“Why do we make it so complicated?” This is the question asked by Jon Jandai, a man living in a small village in northeastern Thailand. I came to be watching his TED talk as part of my explorations around ‘simplifying’. It is worth a watch.
I share it with you as I shared it with a client this morning: After recognising how “crammed my life is” the client started to realise how (on some level) they were choosing to cram it. Their process, one I know myself personally, is to become curious as to the choices made between taking on more work at the expense of living. I shared the video because it speaks to that question “why do WE make it more complicated?”; how we (many of us) have fallen for the false truth that success = happiness. Most of us have an inkling this isn’t true...but we go along with the group think just in case we are the (only) ones left behind.
This past week I have recognised a sense that the summer is here. Not just because of the warm weather, not just because evenings are punctuated by my beloved Tour de France on TV but rather because work has slowed to a pace that suggests “summer holidays”. And whilst my partner bemoaned the arrival of Bastille Day as the signal “summer is already ticking down”, based on my childhood memories it is only this coming week that heralds “school’s out for summer”.
My retreat is now nearly a month behind me. I continue to have moments reflecting on my personal koan, but more figural for me is the space emerging. The two collide - Bodhisattva activity requires energy, energy comes from rest: and the summer is typically the time I recharge. Inspired by the Tour, early morning bike rides complimented by longer meditation sittings are setting me up for the day. My private practice is still in full swing, but my University commitments are thinning down. In fact, more so than previous years - I have decided to step down from my role as Course Leader for the MSc in psychotherapy. This feels the right time - 3 years in the role feels long enough to have made my contribution to the team and to have gained enormous insight in to the training of psychotherapists; but now, I want become a ‘foot soldier’ on the team and to really focus on my teaching. Furthermore, it also the right timing in my manifestation as a Bodhisattva-with-training-wheels. My 1-2-1 role as a psychotherapist means I can help one person at a time; my role as a teacher allows each person I interact with to go out in the world and help others. Teaching enables me to help others to help even more others; a bit like when one domino hitting multiple dominoes.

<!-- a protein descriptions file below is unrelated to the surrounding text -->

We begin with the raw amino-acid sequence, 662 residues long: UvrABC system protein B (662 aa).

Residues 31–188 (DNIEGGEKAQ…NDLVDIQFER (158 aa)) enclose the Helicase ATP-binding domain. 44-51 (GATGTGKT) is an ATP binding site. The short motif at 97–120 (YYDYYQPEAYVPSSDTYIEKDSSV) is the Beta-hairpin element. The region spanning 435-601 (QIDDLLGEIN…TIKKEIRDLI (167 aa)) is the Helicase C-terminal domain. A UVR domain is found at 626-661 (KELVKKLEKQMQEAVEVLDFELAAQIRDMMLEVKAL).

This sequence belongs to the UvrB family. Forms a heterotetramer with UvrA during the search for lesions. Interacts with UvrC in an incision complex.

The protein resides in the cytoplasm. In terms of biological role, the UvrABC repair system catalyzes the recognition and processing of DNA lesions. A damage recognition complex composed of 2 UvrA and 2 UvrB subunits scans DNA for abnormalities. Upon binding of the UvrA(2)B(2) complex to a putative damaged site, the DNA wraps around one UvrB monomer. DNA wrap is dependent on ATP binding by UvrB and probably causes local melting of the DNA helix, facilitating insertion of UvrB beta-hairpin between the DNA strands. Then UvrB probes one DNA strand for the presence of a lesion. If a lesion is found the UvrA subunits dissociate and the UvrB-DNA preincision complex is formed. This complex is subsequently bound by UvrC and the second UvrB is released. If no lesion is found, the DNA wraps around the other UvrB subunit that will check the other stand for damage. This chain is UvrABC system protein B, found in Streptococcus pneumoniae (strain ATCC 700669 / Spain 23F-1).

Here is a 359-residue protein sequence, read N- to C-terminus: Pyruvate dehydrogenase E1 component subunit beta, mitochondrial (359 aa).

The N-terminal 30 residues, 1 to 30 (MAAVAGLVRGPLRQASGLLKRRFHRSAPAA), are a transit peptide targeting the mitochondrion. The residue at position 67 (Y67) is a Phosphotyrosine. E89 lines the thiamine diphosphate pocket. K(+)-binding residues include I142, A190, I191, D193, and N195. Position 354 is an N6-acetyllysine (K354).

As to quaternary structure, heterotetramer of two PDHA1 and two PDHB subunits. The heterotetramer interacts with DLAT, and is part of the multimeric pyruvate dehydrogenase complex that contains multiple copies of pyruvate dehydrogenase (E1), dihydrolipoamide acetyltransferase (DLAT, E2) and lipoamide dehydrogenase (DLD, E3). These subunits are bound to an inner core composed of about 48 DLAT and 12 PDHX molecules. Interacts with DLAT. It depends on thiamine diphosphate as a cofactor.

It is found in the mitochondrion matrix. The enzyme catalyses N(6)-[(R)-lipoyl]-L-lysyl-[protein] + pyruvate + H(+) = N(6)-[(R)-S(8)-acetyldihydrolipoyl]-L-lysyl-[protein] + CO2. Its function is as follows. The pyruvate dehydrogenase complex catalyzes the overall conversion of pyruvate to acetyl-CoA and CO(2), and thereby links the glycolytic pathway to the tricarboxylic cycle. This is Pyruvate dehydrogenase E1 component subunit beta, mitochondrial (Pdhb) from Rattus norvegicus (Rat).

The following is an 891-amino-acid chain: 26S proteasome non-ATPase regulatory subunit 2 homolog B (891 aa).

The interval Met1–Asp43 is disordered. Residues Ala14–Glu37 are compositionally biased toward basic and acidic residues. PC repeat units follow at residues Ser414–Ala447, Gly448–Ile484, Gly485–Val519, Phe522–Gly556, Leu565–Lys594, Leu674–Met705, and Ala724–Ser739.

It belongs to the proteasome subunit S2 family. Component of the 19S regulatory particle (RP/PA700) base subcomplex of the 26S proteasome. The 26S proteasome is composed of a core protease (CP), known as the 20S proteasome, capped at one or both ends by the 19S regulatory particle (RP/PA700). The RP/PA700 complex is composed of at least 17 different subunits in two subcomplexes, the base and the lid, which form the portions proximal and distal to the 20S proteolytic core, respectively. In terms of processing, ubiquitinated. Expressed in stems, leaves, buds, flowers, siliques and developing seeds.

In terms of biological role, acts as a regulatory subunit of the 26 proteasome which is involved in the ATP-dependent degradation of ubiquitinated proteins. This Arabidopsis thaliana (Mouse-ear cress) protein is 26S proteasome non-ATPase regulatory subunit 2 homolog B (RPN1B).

This week I have continued to gather inspiration comes from Yongey Mingyur Rinpoche’s latest book “In love with the world” and a passage that I read…
￼Why did this strike me? Those of you who read this blog regularly might spot the reference to the bridge as being significant - the name I was conferred when I recently took the Bodhisattva vow has invited me to contemplate how I manifest as Champe Sampa, or “Bridge of Maitri”. In this memoir, Rinpoche provides a vivid account of his leaving the monastery and going out on a wandering retreat. Here, the bridge he refers to is that of the transition from home to homelessness. In the Buddhist teachings, any such transition is referred to as a ‘bardo’ - although most often bardo is associated with the intermediate state between lives on earth: birth to dying, dying to death, death to re-birth. Because of the synchronous use of the metaphor, so timely in my processing and contemplating, it made me sit up, it made me take note.
Page 9 of 37